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Kohut, H. (1957). 'Death in Venice' by Thomas Mann—A Story about the Disintegration of Artistic Sublimation. Psychoanal Q., 26:206-228.
    

(1957). Psychoanalytic Quarterly, 26:206-228

'Death in Venice' by Thomas Mann—A Story about the Disintegration of Artistic Sublimation

Heinz Kohut, M.D.

SUMMARY

In the preceding essay the attempt is made to establish a correlation between some known biographical data, certain trends in the writings of Thomas Mann, and the plot of his short novel,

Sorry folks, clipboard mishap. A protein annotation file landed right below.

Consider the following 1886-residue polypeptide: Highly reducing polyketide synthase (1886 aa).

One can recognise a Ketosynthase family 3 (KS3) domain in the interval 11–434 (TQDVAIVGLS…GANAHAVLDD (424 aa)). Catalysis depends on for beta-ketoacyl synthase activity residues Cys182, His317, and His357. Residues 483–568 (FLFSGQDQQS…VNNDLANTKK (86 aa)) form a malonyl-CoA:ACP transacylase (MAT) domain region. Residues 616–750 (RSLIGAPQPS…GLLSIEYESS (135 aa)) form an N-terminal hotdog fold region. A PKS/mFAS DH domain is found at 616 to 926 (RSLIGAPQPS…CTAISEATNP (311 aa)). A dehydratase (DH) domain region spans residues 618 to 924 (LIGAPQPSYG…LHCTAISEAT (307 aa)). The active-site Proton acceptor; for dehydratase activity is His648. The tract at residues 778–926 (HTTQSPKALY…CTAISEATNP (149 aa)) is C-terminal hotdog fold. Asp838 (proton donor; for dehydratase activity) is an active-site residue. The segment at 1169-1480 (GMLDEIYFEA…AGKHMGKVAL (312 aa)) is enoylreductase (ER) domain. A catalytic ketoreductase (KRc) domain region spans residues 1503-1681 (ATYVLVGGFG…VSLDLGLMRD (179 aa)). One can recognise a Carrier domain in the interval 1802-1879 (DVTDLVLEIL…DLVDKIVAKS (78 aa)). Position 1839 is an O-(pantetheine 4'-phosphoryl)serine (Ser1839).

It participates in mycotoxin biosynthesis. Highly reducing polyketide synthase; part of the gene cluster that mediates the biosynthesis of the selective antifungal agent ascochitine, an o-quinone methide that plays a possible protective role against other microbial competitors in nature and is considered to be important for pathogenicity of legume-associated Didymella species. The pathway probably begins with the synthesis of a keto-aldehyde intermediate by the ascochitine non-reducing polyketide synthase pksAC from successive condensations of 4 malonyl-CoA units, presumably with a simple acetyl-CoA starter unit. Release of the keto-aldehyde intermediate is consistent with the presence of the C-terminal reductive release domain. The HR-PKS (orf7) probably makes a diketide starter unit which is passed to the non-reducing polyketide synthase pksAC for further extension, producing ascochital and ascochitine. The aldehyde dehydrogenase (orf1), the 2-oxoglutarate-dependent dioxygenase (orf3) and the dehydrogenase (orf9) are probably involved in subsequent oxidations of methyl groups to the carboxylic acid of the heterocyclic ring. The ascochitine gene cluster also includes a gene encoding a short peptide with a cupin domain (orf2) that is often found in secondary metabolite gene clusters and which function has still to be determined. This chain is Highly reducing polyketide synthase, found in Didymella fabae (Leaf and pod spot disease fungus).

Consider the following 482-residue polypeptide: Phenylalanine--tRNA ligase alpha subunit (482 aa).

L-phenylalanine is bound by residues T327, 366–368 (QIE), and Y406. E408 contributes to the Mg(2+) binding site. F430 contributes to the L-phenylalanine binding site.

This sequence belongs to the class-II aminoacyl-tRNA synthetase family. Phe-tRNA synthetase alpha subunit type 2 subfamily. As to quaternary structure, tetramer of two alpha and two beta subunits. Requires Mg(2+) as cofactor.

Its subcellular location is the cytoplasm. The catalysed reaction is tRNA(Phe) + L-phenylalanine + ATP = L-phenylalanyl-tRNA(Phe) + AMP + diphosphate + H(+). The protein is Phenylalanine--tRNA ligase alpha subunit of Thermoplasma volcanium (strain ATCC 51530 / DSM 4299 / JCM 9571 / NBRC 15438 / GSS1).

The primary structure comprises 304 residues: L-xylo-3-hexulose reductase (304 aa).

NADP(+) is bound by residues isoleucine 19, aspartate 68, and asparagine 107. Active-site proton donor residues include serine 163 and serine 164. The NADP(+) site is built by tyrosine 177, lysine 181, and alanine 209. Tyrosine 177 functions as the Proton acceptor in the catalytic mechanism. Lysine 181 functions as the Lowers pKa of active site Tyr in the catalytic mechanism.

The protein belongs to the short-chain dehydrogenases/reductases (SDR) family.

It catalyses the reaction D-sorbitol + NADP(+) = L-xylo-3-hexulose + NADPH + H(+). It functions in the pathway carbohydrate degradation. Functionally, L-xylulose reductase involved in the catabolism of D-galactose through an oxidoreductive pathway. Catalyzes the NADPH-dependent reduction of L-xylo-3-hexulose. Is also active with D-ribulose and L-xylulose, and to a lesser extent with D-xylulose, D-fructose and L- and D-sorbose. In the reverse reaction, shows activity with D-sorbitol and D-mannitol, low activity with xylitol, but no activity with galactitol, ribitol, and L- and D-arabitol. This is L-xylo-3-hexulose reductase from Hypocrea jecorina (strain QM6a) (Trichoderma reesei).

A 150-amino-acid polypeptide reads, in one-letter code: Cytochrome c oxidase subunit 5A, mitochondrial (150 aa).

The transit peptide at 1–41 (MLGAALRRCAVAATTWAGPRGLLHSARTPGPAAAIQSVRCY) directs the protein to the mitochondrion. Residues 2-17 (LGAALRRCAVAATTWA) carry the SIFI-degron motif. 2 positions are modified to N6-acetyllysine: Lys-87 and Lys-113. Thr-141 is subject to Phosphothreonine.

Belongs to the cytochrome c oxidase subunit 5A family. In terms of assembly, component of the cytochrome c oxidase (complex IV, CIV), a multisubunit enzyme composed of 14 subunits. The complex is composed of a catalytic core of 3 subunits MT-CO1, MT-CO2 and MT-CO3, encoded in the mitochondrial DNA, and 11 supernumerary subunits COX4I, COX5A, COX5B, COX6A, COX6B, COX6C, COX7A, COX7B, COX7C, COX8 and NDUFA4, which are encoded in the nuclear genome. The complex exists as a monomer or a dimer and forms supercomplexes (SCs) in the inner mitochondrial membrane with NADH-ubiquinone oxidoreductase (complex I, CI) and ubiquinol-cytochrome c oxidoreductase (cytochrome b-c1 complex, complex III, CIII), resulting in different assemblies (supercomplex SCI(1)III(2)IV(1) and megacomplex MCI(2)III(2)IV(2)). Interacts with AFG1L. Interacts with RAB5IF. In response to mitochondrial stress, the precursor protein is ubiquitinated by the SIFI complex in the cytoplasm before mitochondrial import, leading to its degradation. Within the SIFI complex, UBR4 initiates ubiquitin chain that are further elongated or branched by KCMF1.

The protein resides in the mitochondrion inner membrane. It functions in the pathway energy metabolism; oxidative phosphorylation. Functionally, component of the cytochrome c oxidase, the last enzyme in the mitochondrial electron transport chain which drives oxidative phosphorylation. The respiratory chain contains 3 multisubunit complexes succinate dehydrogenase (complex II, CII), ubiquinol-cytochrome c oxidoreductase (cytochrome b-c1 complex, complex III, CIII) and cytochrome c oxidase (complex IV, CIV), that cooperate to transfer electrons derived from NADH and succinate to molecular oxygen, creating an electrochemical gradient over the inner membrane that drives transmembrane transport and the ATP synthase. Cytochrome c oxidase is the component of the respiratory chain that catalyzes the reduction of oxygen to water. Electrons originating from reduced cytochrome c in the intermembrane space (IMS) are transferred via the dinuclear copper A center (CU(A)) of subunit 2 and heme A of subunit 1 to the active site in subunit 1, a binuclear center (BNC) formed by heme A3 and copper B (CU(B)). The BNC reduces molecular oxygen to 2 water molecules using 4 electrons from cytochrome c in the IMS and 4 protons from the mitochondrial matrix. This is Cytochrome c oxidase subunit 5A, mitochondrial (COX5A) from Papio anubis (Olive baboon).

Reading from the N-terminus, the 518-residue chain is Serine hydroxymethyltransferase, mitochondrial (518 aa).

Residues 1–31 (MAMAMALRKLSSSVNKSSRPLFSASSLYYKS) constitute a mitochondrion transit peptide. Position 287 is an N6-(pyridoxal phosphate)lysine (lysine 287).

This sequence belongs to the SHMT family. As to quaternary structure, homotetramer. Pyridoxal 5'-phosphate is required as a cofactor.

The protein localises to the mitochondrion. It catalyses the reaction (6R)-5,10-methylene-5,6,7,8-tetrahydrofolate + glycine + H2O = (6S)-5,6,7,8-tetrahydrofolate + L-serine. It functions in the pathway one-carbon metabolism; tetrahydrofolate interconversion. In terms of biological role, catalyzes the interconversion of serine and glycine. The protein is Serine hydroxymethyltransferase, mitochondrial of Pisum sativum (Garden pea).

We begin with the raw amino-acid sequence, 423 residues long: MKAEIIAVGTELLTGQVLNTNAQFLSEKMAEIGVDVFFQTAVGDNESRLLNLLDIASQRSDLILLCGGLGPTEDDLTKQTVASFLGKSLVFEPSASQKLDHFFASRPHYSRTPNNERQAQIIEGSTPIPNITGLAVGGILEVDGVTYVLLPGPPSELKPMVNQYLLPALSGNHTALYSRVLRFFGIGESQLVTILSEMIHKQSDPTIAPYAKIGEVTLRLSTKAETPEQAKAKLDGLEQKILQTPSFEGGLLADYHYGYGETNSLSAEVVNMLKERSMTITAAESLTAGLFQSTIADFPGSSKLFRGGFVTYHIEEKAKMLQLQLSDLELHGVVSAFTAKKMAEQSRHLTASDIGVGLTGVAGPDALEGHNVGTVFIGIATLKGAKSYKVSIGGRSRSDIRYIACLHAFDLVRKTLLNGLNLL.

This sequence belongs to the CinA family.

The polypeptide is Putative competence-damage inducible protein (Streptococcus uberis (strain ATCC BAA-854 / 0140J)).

Death in Venice. The influence of unconscious guilt and, possibly, the role of early sexual overstimulation for the development of an (ironical) artistic personality are discussed. The disintegration of the creative processes in the principal character of the story is seen as a return of unsublimated libido under the influence of aging, loneliness, and guilt over success. It is assumed that the author displaced his personal conflict on the protagonist of the story and thus was able to safeguard his own artistic creativity.

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